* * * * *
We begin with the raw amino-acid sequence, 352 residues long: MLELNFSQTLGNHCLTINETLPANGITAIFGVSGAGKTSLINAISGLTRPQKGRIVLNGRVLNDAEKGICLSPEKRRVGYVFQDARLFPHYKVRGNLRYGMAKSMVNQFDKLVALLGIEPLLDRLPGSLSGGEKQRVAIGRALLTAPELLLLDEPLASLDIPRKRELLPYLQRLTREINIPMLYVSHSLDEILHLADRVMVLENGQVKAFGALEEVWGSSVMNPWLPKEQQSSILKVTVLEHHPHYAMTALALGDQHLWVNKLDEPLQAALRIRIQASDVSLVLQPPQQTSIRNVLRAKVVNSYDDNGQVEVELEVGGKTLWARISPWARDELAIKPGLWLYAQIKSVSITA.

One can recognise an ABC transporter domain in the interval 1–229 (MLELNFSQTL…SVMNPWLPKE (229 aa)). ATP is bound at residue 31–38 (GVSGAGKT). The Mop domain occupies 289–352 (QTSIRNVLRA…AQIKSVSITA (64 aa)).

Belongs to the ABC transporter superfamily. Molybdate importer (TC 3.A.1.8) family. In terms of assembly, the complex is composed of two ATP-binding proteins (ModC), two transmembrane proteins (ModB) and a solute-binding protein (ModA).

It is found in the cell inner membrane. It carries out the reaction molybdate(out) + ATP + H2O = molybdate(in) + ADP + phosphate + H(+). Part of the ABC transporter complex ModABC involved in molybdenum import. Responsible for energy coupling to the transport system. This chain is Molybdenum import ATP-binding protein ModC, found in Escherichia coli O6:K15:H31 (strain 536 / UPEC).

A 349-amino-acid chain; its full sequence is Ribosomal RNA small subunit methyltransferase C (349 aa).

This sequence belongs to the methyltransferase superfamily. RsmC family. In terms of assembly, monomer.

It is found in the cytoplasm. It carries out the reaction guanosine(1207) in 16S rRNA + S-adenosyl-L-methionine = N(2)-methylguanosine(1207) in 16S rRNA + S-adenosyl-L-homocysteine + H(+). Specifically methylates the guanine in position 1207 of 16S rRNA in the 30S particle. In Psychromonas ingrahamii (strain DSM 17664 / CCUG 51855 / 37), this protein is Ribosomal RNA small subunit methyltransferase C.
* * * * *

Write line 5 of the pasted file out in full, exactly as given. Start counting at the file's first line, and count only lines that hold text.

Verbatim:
A 349-amino-acid chain; its full sequence is Ribosomal RNA small subunit methyltransferase C (349 aa).